Is Blueprinting Worth Anything on an LS

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Bazman
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Is Blueprinting Worth Anything on an LS

Post by Bazman » Thu Apr 11, 2019 9:06 pm

Striking to the heart of engine building right here, but there's no doubt the latest couple of generation of V8's from the big 3 are built to entirely different tolerances than the old muscle car engines were. A mild bolt on big block could easily find another 50hp with a good basic blueprint beyond merely bolt on to a stock engine. But blueprinting an LS3 or 7 may be lucky to see 10hp - am I right?

What if we strengthened up what God gave us?

Let's take an LS3 build as an example:

Baseline Engine A: stock crank, mild street cam, headers, tight squish (040 gaskets) making say 430rwhp on the dyno with full accessories and exhaust and on pump gas. Stock engine with cam, gasket and exhaust and tune - 430rwhp is very common some more, some less.

Engine B: Identical but you took it apart - Add main and head studs, blue print the block - align, check parallel, fit Darton MID sleeves and retain stock bore (to compare apples to apples), aligned the lifter bores and sleeved them perfect, custom length pushrods (if necessary), super finish polish the crank and cam then stealth coat that and everything else that could use it, clean up the ports (no porting just debur and smooth out), precision balance to within +/- 2 grams, bores within 0.0002 top and bottom etc....

Engine B is same as engine A except stronger and stiffer. What would be your guess as to power? 430rwhp baseline.

Obviously the more potent Engine A is the more potential gains to be had e.g. once power adders come into play and the stock block starts to move around under pressure.

Any gains at all down as low as say 430rwhp?

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Re: Is Blueprinting Worth Anything on an LS

Post by Rowdy Yates » Thu Apr 11, 2019 9:27 pm

Very little 20 to 50??? & u r correct in theory. If FI is used you know which will hold up better without worry.

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Re: Is Blueprinting Worth Anything on an LS

Post by PackardV8 » Fri Apr 12, 2019 5:26 pm

Can't fix wot ain't broke.
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Re: Is Blueprinting Worth Anything on an LS

Post by Walter R. Malik » Fri Apr 12, 2019 5:30 pm

LS3 is a good engine until it starts making some real power ... then the O.E.M. aluminum block is no better than trash.
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Re: Is Blueprinting Worth Anything on an LS

Post by pamotorman » Fri Apr 12, 2019 5:41 pm

don't the corvette engines make over 750 hp with a stock aluminum block and warranty for 36,000 miles.

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Re: Is Blueprinting Worth Anything on an LS

Post by GARY C » Fri Apr 12, 2019 5:44 pm

It would be interesting to see, John Lingenfelter was said to get 100 horse out of the mid to late corvette without changing any parts, blueprinting everything was part of it but it was never detailed as to what all he did, I am guessing there was porting involved to get those gains.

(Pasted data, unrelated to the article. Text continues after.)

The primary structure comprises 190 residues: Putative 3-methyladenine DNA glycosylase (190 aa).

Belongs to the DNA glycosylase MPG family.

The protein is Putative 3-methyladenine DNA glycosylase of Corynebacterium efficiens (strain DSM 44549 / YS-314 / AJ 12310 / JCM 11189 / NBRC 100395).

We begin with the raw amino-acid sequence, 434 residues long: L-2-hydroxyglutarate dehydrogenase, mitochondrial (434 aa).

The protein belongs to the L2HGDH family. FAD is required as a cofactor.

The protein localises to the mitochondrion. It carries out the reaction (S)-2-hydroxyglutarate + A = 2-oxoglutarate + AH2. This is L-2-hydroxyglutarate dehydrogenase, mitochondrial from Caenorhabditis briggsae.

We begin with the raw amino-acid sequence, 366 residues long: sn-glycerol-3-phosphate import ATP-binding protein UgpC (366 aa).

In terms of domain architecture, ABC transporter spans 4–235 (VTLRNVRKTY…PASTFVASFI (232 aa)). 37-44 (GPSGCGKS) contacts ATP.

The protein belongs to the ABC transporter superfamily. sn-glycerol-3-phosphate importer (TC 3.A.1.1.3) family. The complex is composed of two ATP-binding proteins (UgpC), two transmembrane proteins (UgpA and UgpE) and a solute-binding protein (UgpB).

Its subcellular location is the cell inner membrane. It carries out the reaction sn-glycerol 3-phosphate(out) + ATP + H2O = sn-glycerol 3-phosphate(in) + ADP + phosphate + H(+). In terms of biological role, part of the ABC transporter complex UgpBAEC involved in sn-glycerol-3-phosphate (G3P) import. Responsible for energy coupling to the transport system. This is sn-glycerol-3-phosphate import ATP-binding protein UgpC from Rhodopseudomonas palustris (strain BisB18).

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Re: Is Blueprinting Worth Anything on an LS

Post by PackardV8 » Fri Apr 12, 2019 5:45 pm

pamotorman wrote:
Fri Apr 12, 2019 5:41 pm
don't the corvette engines make over 750 hp with a stock aluminum block and warranty for 36,000 miles.
755 horsepower. Warranty: 3 yr/36,000 mi basic, 5 yr/60,000 mi powertrain.
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Re: Is Blueprinting Worth Anything on an LS

Post by GARY C » Fri Apr 12, 2019 5:47 pm

pamotorman wrote:
Fri Apr 12, 2019 5:41 pm
don't the corvette engines make over 750 hp with a stock aluminum block and warranty for 36,000 miles.
There are guys running bone stock 4.8 and 5.3 LS with over 30 lbs of boost, not sure if those are alum or iron but there running 7 second 1/4 mile times and living.
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Re: Is Blueprinting Worth Anything on an LS

Post by RevTheory » Fri Apr 12, 2019 6:56 pm

When we contacted Lingenfelter for a turbo LS3 build roughly 10 years ago, I asked them straight up what hp level started making them twitchy with aluminum blocks. He said "about 1,000 hp."

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Re: Is Blueprinting Worth Anything on an LS

Post by Bazman » Fri Apr 12, 2019 11:53 pm

Calling them trash is a tad harsh. I love the old Mopar RB440's but those blocks are trash at the power level LS3's routinely make day after day.

The LS3 is no Ford Modular in strength but they're reliable to 650rwhp on stock internals, a lot more for the odd drag race. Mine makes 663rwhp and has done week long events, several 1000kms and many dyno pulls. It needs forging to go any further, but I lean on it for miles at a time on closed twisty roads, it's never missed a beat and returns over 20mpg highway without trying. They're a good base engine for anything less than professional racing imo.

The new LT5 made 1486hp (crank) STOCK before a rod bent (caught before any damage) and that was after multiple pulls by Katech at 30+psi. The LSA and LS9 blocks have piston oil squirters, I'd assume the later LT4 and LT5 does too given they come with dry sumps. The iron LS versions are popular for cheap racers wanting cheap power and they hold big boost... but last thing I need is cast iron up front hurting turn in.